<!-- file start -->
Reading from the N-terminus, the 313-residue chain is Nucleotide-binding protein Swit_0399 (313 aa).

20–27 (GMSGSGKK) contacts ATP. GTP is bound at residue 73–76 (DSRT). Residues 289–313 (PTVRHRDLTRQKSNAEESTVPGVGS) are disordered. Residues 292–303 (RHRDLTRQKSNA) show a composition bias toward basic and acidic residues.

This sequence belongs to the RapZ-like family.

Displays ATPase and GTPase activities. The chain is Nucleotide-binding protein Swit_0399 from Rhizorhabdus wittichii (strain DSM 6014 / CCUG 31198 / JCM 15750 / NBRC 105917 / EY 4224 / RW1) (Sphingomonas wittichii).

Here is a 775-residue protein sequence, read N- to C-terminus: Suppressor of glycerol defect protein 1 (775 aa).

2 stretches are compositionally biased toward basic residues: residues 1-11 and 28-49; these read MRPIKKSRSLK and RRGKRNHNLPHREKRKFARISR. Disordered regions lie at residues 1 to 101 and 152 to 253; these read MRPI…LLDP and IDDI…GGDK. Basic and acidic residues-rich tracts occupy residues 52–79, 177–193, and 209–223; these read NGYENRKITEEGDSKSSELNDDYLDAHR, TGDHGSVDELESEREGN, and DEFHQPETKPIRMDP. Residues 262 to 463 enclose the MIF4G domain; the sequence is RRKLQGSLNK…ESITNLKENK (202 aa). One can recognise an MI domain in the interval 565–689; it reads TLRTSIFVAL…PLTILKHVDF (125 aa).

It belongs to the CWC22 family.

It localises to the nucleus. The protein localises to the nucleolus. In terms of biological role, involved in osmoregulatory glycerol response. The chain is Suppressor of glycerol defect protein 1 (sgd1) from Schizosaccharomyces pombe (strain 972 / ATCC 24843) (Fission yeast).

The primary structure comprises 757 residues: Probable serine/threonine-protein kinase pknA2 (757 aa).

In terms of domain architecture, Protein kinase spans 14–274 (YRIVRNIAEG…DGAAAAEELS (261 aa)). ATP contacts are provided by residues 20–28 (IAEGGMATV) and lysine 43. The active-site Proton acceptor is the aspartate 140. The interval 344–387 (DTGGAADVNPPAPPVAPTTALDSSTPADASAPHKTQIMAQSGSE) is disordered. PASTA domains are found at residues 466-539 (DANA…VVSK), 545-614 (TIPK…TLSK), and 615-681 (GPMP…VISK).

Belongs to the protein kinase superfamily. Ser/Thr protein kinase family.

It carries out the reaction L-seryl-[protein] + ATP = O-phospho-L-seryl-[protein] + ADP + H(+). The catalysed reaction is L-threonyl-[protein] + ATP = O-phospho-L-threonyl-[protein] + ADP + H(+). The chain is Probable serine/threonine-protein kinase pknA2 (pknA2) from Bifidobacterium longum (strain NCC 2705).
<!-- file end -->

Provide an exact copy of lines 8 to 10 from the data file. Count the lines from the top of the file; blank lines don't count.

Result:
It localises to the nucleus. The protein localises to the nucleolus. In terms of biological role, involved in osmoregulatory glycerol response. The chain is Suppressor of glycerol defect protein 1 (sgd1) from Schizosaccharomyces pombe (strain 972 / ATCC 24843) (Fission yeast).

The primary structure comprises 757 residues: Probable serine/threonine-protein kinase pknA2 (757 aa).

In terms of domain architecture, Protein kinase spans 14–274 (YRIVRNIAEG…DGAAAAEELS (261 aa)). ATP contacts are provided by residues 20–28 (IAEGGMATV) and lysine 43. The active-site Proton acceptor is the aspartate 140. The interval 344–387 (DTGGAADVNPPAPPVAPTTALDSSTPADASAPHKTQIMAQSGSE) is disordered. PASTA domains are found at residues 466-539 (DANA…VVSK), 545-614 (TIPK…TLSK), and 615-681 (GPMP…VISK).